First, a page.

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Who is Black?: One Nation's Definition
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Who is Black?: One Nation's Definition

4.08 of 5 stars 4.08  ·  rating details  ·  40 ratings  ·  4 reviews
This volume is the Tenth Anniversary Edition of a book that was honored in 1992 as an "Outstanding Book" by the Gustavus Myers Center for the Study of Human Rights in the United States. Reprinted many times since its first publication in 1991, Who Is Black? has become a staple in college classrooms throughout the United States, helping students understand this nation s his ...more
Paperback, 216 pages
Published October 2nd 2001 by Penn State University Press (first published June 1st 1991)
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This book was very academic, but not too dry. It mostly focused on the "one drop rule" and how blacks/African Americans have been defined throughout American history according to that rule.

There is a lot of US history in the book, starting with slavery and continuing through the Reconstruction era, discussing the impact of Jim Crow laws, etc. Many precedent setting court cases involving racial classification for black people are discussed: Plessy v. Ferguson, Phipps v. Louisiana.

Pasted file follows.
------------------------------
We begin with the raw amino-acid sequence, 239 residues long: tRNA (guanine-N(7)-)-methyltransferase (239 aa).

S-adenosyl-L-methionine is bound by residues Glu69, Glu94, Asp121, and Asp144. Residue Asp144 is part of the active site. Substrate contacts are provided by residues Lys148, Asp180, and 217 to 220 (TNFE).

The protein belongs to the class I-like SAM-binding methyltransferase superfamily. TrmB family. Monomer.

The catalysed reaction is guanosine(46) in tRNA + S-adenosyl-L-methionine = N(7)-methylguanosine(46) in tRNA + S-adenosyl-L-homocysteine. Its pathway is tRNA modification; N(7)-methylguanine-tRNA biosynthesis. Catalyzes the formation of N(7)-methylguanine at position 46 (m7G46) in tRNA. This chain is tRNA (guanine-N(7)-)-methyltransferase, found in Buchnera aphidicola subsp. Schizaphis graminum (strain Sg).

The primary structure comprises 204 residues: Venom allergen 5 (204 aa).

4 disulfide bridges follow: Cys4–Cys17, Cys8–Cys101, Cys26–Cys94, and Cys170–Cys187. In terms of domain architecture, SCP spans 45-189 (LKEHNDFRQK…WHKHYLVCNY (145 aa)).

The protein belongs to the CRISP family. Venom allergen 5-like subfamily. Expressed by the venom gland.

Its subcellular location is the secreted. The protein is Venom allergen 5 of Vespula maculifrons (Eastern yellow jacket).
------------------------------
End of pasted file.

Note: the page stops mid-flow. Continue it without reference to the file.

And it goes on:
This book was p
I seem to be consumed on studies of sociology, race, and minority relations within dominant culture contexts. But this was really interesting and a good overview of history of the beginnings of definitions and outcomes. It actually took me by surprised as me actually liking a book that is a required reading.
An excellent book, covering the surprisingly complicated origins of the one-drop rule and why it is so entrenched among blacks as well as whites. Fascinating and thorough.
One of the best books on passing.
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F. James Davis is a retired professor of sociology at Illinois State University. He is the author of numerous books, including Who is Black? One Nation's Definition (1991).
More about F. James Davis...

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